PETALING JAYA: From shoppers to store owners, Malaysians have much to say about the three-day closure for sanitisation of shopping malls listed on HIDE (Hotspot Identification for Dynamic Engagement).
On Facebook, there were Malaysians who were supportive of the move.
In fact, Prabha Sundram said it should have been done long ago.
“Lives are at stake here, ” she said.
Similarly, Azid Barja said it was better to avoid malls, bazaars and other crowded places for now.
“(We should) act like it is the first MCO. Only the head of the household goes out for groceries. People should stay home whenever possible. Also, never take off your face mask when outside, ” he said.
Sunway Malls and Theme Parks chief executive officer HC Chan said they were doing their best to cooperate and support all the government standard operating procedures (SOP) as they believed that “safety is the responsibility of everyone”.
“Now nearly every mall in the Klang Valley is listed as high-risk and I think that is a generalisation.
“The concept of a shopping mall is that we are centrally managed and controlled in terms of housekeeping, safety, security and health standards.
“So, rightfully, it is safer compared to the streets – the night market, pasar malam or bazaar, as it is closely regulated for those who enter the mall, ” he added.
“We are regimentally checking on every case that enters the mall and naturally as there are more people who visit these places.
“So statistically, there will be those who are high-risk that will be there and now we are trying to remove that risk by denying them entry, ” he said.
Chan then questioned the data collection method on HIDE.
“I think it should be more open and transparent on how it is traced. If it is a big place then there will be more people; small places, fewer people.
“Is it measured by the number of people going in? Or do they look at the infection rates?
“For example, a big mall, it may have 100,000 people. A small mall may have 10,000.
“If both malls have an infection rate of 1%, so do they look at the absolute number of 100 or absolute number of 1,000?” he asked.
Pavilion Kuala Lumpur chief executive officer (Retail) Datuk Joyce Yap said the management understood the severity of the Covid-19 situation.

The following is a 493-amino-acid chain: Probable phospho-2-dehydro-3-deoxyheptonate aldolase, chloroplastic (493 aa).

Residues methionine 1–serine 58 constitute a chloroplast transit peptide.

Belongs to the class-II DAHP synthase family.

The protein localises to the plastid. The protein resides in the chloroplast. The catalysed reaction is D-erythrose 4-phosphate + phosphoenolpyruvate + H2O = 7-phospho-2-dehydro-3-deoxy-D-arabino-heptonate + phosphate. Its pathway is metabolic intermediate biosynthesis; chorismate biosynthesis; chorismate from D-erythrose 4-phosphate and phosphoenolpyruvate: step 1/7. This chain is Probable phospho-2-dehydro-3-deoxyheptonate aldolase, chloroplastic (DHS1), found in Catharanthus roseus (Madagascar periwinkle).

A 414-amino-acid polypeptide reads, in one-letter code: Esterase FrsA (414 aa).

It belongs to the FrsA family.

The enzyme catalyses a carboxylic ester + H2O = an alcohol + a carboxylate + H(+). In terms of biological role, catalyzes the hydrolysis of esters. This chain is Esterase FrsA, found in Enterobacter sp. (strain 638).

However, she said what they hoped for was for the stakeholders to be informed in advance so that there would be a smooth implementation of the directive.
Yap noted that the data collection for HIDE was not done overnight, thus there would be sufficient time to inform the relevant stakeholders.
“Even last night (Saturday), we were still seeking clarification. Initially the notice said it would take effect on May 10, and then, it is with immediate effect.
“You have to sympathise with the F&B outlets as they have perishable goods, ” she said, citing how a florist with flower stocks for Mother’s Day was in limbo.
Yap also expressed concern on the data collection method of the HIDE system, claiming that data from the MySejahtera application was not fair as those who are high-risk may have scanned to enter a premises but would have been denied entry by a security guard on duty.
“Sanitisation in the shopping mall is done three times a day. We are good citizens who comply with all the government directives.
“It is easy to close these places but the general public will think twice when they know it is a high-risk place. For us to rebuild the trust and confidence of the public is not easy, it will take a long time, ” she said.
On Saturday, Senior Minister Datuk Seri Ismail Sabri Yaakob announced that all premises, including bazaars, listed in HIDE have to close with immediate effect for three days.
There were 151 hotspots identified in the first HIDE system list, mainly comprising shopping malls as well as restaurants and markets.
National Covid-19 Immunisation Programme coordinating minister Khairy Jamaluddin had said that all premises in the HIDE system were not Covid-19 clusters but had the potential to turn into one if pre-emptive action was not taken.